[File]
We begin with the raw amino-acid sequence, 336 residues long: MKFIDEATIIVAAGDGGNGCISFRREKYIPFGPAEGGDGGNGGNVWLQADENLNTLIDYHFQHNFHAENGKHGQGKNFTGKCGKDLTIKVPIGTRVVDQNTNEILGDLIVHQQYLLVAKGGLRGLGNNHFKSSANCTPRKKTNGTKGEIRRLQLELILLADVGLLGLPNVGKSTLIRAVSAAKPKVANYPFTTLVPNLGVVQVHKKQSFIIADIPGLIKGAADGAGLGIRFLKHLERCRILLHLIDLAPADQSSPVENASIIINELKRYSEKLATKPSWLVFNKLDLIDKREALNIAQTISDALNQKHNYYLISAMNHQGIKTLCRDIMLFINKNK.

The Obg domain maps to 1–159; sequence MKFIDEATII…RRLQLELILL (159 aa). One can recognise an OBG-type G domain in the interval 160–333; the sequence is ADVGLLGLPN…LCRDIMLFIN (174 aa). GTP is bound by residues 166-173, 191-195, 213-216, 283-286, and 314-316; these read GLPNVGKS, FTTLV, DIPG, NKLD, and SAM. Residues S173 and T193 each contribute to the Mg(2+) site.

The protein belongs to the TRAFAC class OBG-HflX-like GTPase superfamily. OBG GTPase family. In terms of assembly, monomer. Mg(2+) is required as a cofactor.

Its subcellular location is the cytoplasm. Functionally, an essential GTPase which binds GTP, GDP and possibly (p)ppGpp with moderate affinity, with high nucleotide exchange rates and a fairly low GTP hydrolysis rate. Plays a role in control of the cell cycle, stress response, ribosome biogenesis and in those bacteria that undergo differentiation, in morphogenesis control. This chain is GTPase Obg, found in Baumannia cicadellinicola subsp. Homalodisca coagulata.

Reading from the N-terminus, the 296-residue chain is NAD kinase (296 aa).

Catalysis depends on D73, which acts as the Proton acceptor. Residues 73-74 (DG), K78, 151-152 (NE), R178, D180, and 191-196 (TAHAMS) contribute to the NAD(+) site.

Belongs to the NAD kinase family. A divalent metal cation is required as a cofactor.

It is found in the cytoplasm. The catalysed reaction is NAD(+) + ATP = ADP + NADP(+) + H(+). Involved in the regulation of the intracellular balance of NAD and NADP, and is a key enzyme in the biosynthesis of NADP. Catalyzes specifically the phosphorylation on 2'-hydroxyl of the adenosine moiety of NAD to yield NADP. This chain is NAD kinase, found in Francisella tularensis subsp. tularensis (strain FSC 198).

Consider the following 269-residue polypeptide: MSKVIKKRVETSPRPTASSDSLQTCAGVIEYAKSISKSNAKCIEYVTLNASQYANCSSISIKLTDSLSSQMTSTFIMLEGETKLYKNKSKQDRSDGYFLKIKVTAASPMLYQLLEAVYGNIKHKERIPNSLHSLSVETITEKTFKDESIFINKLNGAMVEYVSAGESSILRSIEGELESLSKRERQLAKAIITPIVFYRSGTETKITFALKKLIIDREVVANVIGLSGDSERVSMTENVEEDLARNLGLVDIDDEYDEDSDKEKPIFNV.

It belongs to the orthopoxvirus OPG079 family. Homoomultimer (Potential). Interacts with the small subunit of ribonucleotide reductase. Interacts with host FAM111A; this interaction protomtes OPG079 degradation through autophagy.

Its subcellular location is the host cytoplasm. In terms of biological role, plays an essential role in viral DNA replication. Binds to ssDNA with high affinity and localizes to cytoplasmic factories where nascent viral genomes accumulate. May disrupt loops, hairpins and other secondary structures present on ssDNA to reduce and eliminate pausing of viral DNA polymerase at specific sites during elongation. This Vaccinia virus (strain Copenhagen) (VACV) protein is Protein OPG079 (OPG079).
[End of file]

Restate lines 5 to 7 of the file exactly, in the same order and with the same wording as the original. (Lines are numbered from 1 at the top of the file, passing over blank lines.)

Reading from the N-terminus, the 296-residue chain is NAD kinase (296 aa).

Catalysis depends on D73, which acts as the Proton acceptor. Residues 73-74 (DG), K78, 151-152 (NE), R178, D180, and 191-196 (TAHAMS) contribute to the NAD(+) site.

Belongs to the NAD kinase family. A divalent metal cation is required as a cofactor.